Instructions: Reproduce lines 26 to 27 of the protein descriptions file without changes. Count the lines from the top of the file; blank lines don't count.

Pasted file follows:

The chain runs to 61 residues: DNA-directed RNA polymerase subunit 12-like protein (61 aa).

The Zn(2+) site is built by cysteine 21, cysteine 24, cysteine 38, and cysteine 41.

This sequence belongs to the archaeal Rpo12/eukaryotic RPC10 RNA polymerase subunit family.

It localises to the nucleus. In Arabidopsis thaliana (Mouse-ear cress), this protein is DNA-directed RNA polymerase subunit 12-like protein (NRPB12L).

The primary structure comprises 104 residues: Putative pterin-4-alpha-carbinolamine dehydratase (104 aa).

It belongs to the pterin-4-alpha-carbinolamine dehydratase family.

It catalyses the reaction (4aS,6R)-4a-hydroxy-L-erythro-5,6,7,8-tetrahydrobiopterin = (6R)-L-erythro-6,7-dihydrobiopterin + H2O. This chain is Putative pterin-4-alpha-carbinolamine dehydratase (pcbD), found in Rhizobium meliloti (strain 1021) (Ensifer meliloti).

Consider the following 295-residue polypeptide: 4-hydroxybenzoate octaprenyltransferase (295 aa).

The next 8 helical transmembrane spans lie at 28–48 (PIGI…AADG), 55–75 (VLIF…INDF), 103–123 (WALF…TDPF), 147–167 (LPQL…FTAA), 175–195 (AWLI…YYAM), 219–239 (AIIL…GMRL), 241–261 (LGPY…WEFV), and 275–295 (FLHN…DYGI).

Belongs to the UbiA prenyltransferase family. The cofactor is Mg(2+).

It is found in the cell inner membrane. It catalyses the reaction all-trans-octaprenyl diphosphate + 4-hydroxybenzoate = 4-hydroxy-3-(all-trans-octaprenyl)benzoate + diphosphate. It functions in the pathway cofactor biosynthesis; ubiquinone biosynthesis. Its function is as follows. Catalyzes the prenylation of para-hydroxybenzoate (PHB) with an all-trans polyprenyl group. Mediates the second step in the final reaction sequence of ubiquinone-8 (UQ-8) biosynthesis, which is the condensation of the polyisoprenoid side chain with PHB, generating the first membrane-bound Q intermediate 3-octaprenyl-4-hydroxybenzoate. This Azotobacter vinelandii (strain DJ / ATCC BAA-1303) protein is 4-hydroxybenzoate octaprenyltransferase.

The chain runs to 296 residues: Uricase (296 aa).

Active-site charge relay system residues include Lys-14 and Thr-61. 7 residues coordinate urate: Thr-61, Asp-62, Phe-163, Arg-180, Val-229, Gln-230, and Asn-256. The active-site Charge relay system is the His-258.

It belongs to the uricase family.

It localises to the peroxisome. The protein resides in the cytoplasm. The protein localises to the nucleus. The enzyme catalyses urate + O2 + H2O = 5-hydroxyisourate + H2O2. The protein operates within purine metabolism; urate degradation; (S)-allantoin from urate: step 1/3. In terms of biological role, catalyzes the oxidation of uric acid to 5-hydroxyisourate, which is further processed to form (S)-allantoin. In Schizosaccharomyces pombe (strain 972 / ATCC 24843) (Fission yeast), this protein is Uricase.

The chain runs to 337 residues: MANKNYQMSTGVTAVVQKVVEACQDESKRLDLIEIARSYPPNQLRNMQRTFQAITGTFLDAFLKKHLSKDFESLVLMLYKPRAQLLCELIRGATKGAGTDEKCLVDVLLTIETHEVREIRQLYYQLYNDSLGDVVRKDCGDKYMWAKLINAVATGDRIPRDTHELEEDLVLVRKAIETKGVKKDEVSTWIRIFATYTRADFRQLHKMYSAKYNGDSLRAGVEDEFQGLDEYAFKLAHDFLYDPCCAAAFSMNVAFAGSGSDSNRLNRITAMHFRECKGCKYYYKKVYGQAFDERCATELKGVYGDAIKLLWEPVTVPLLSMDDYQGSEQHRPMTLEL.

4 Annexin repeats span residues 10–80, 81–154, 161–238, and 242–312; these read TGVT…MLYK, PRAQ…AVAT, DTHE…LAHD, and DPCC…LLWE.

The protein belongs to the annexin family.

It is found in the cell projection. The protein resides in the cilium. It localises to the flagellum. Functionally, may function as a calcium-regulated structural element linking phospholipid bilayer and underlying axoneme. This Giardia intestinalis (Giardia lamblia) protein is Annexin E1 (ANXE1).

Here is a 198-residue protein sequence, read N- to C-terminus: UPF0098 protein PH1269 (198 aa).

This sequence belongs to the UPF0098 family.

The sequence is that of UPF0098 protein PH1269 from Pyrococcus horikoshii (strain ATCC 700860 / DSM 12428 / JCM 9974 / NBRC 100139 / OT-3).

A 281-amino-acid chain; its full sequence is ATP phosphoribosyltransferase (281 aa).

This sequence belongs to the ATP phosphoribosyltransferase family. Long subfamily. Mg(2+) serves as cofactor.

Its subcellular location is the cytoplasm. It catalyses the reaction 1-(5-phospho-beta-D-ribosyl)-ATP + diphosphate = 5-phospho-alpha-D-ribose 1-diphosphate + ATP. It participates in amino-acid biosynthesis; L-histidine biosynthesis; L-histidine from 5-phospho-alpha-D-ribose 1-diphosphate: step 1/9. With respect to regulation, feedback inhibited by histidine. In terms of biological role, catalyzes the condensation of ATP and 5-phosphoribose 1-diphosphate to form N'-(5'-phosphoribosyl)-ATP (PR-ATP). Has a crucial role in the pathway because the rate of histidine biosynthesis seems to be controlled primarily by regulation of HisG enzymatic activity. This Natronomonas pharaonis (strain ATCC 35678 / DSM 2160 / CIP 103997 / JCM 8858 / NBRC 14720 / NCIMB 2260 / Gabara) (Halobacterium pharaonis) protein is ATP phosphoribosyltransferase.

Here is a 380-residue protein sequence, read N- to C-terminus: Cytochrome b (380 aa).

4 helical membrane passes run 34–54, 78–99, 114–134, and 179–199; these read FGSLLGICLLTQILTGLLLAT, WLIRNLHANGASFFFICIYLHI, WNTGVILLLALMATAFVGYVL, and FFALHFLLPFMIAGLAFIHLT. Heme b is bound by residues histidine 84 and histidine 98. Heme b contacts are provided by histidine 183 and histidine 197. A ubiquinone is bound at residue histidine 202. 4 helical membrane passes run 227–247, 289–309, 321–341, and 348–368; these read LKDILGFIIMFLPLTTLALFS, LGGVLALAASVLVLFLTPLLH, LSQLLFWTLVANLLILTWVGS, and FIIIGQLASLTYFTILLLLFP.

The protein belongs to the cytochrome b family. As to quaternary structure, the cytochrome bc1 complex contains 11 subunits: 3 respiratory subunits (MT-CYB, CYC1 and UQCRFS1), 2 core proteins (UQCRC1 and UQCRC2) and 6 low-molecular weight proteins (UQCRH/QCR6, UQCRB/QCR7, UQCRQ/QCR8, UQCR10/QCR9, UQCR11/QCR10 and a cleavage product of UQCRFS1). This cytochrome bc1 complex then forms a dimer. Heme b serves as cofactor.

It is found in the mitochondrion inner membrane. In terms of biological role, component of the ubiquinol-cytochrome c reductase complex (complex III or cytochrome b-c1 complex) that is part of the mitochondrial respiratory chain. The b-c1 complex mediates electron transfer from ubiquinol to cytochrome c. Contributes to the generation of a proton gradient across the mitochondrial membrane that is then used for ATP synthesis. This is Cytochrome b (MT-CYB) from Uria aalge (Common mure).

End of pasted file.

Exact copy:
Here is a 380-residue protein sequence, read N- to C-terminus: Cytochrome b (380 aa).

4 helical membrane passes run 34–54, 78–99, 114–134, and 179–199; these read FGSLLGICLLTQILTGLLLAT, WLIRNLHANGASFFFICIYLHI, WNTGVILLLALMATAFVGYVL, and FFALHFLLPFMIAGLAFIHLT. Heme b is bound by residues histidine 84 and histidine 98. Heme b contacts are provided by histidine 183 and histidine 197. A ubiquinone is bound at residue histidine 202. 4 helical membrane passes run 227–247, 289–309, 321–341, and 348–368; these read LKDILGFIIMFLPLTTLALFS, LGGVLALAASVLVLFLTPLLH, LSQLLFWTLVANLLILTWVGS, and FIIIGQLASLTYFTILLLLFP.